Category Archives: coaching

The cure for Diabetes-Overwhelmus

The other day the Diabetes Research Institute asked the question on their Twitter feed, who/what helps you get through the hurdles that you face when dealing with diabetes?  This question is very similar to the theme of the Diabetes Advocacy cover page on both Facebookand Google+–finding support amid the stress.
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When living with diabetes, we have all had those days.  The days when we don’t want to get out of bed. The days that we feel diabetes has won and we just cannot be bothered to fight any more.  The days when you just want to cry and cry and cry.  The days when you are certain that you just don’t have it in you any more. You are done.
 
If our child has diabetes, we may take over care for a day to let them just tune out for a short period of time.  When it happens and you are the parent or an adult, what do you do?
 
In my post on the three tips for parents of the newly diagnosed, I give one option to decompress…cry in the shower.  Let the water pour over you. Scream and let the tears flow.  No one will see your pain but you will be able to watch it flow out of you and hopefully will feel stronger and more refreshed when you emerge.
 
It is also important to have outside support networks though.  Support groups–online or in real life can offer a huge relief.  They are made up of people who understand your world. They live there and have experienced many of the same feelings that you have.  From these groups, we often find a few people that we “click” with and those individuals often become an even stronger source of support for us.
 
I was once warned that spending too much time with these people who get it could lead me into depression. It was not a good thing, this person told me, for people to sit around discussing the burdens in their life. I told this person how wrong he was.  I had a wonderful group of women that I connected with out of a support group.  We enjoyed regular “therapy” sessions that included dinner, drinks, and talk about diabetes, children, and our lives. Sitting with people who understood 3am lows and carb counting errors at school was exceptionally therapeutic.  We shared stories of life…and our lives happened to also include diabetes.  The connection was a true gift.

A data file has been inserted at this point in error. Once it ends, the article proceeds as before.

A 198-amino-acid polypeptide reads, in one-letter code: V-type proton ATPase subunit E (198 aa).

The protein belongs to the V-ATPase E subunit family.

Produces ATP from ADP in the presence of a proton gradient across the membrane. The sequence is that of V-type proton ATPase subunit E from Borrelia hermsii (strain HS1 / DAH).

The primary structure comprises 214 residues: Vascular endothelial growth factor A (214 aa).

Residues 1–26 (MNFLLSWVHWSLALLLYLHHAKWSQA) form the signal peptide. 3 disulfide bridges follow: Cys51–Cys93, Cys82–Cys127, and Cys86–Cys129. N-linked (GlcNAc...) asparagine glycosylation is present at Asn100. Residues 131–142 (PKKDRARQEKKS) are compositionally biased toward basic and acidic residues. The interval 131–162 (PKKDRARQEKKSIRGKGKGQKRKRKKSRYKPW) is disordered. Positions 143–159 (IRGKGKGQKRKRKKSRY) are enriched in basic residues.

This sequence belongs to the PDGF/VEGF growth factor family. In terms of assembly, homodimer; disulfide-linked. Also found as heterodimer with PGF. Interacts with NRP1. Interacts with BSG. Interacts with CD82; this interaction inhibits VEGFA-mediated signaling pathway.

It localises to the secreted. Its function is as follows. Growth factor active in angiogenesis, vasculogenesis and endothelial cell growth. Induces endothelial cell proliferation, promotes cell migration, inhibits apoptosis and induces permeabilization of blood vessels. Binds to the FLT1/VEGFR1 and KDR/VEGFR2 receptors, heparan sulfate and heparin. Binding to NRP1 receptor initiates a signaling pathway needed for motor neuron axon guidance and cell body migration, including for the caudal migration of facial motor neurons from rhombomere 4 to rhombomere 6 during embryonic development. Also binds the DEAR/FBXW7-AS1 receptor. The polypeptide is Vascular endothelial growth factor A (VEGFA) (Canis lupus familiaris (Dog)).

I have also been lucky to find this same connection through the internet.  Years ago…about 13 years ago to be precise, I stumbled across something called the Children with DiabetesParents Mailing list. My first email to this list asked how to get my son to eat. He was 3 years old by this time and I had been fighting alone for almost a year.  I was at my wit’s end. With that one email came friendships that have grown and lasted to this day.  I “met” people who had been where I was and could offer guidance on how to make it through. The best part for me is that they did not always coddle me.  They did not always say, “Poor Barb”. Occasionally they said, “Now that you are done whining, pick yourself up and get back to it! Living under a rock is not allowed.  You have to join us but we will be here to lean on while you move forward.”  Sometimes a well-meaning kick can be the best therapy.
 
Today, the Diabetes Online Community has grown to reach Facebook, Twitter and many other social media outlets.  Diabetes conferences and annual get-togethers are more common and eagerly anticipated by everyone involved.
 
Over the years diabetes has brought me many amazing friends and acquaintances but first I had to let them in. I had to ask for help…and when I did I was given the greatest gift of all. I was given a family that I never knew I had. A family that was united by tragedy but grew from understanding.